Unregulated Sphingolipid Biosynthesis in Arabidopsis ORM Mutants

Gonzalez Solis et al. describe the metabolic, cellular, and physiological consequences of the complete loss of regulation of sphingolipid biosynthesis. Plant Cell https://doi.org/10.1105/tpc.20.00015

 By Ariadna Gonzalez Solis and Edgar B. Cahoon

 Background: Glycosphingolipids are molecules with backbones derived from serine and palmitoyl-CoA that are essential for endomembrane and plasma membrane function. The sphingolipid biosynthetic intermediates long chain bases (LCBs) and ceramides also contribute to signaling processes associated with abiotic stress responses and programmed cell death (PCD) induction during pathogenesis. Orosomucoid-like proteins (ORMs) negatively regulate sphingolipid biosynthesis, a reversible process critical for balancing the sphingolipid levels needed for plant growth and PCD induction. ORM proteins physically interact with serine palmitoyltransferase (SPT), the first enzyme of LCB biosynthesis, to help maintain sphingolipid homeostasis. However, the molecular basis for this interaction and its metabolic and physiological significance are not well understood.

Question: What are the physiological consequences of unregulated sphingolipid biosynthesis in an Arabidopsis ORM double knockout mutant? What are the molecular mechanisms associated with ORM-mediated SPT regulation?

Findings: Using complete knockout mutants for the two Arabidopsis thaliana ORM genes (ORM1 and ORM2) obtained by gene editing, we discovered that removing sphingolipid biosynthetic regulation results in nonviable seeds with impaired embryo development, ceramide hyperaccumulation, and strongly reduced oil content. We obtained identical phenotypes by removing the first transmembrane domain of the LCB1 subunit SPT, which is known to be essential for the ORM-SPT interaction. We also identified a mutant with a single amino acid deletion of ORM1 in an ORM2 knockout background that did not survive beyond the seedling stage. This mutant accumulated ceramides, LCBs, and atypical sphingolipids. In addition, this mutant had severely altered organellar structures and induced expression of sphingolipid catabolic and pathogenesis-related genes. Using a yeast model, we showed that ORM1 with one amino acid deletion strongly reduced the ORM-LCB1 interaction, providing structural clues about ORM regulation of SPT.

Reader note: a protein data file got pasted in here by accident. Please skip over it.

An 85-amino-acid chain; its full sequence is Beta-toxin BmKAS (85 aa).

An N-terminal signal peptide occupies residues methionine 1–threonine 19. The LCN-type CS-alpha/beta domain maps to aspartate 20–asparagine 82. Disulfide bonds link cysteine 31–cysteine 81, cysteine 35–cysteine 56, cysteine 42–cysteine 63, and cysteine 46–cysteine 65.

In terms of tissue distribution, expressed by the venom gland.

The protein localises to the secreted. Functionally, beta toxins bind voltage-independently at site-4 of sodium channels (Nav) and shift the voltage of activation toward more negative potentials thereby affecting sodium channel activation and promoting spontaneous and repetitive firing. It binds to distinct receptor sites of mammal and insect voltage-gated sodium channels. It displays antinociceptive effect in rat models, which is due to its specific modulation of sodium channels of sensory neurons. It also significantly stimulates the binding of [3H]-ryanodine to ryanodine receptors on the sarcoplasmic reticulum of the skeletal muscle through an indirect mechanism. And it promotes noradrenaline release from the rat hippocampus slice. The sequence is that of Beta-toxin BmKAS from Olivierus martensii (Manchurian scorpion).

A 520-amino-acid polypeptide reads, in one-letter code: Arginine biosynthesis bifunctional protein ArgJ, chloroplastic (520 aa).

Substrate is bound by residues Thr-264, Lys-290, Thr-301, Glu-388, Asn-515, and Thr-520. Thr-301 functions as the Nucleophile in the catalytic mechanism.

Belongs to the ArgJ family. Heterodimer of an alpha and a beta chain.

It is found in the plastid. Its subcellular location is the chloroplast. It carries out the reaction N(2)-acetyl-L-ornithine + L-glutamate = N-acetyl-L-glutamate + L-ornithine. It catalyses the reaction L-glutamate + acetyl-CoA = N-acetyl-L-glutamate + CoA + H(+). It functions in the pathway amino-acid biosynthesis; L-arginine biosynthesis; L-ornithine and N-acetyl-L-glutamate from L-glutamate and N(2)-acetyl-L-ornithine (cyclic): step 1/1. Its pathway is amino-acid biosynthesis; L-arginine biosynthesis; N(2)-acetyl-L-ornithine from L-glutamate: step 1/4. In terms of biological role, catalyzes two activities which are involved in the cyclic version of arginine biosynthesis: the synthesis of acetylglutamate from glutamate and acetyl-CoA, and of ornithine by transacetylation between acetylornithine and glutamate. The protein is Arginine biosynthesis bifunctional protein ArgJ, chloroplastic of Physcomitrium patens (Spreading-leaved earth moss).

Next steps: We aim to understand how ORM proteins sense intracellular sphingolipid concentrations and reversibly regulate SPT activity for sphingolipid homeostasis to support growth but also to respond to environmental stimuli, such as pathogen attack that induces hypersensitive-response PCD. We are also attempting to elucidate structural aspects of ORM proteins that underlie their interaction with SPT.

Ariadna Gonzalez-Solis, Gongshe Han, Lu Gan, Yunfeng Liu, Rebecca E. Cahoon, Jonathan E. Markham, Teresa M. Dunn, Edgar B. Cahoon (2020). Unregulated Sphingolipid Biosynthesis in Gene-Edited Arabidopsis ORM Mutants Results in Nonviable Seeds with Strongly Reduced Oil Content. Plant Cell DOI: https://doi.org/10.1105/tpc.20.00015.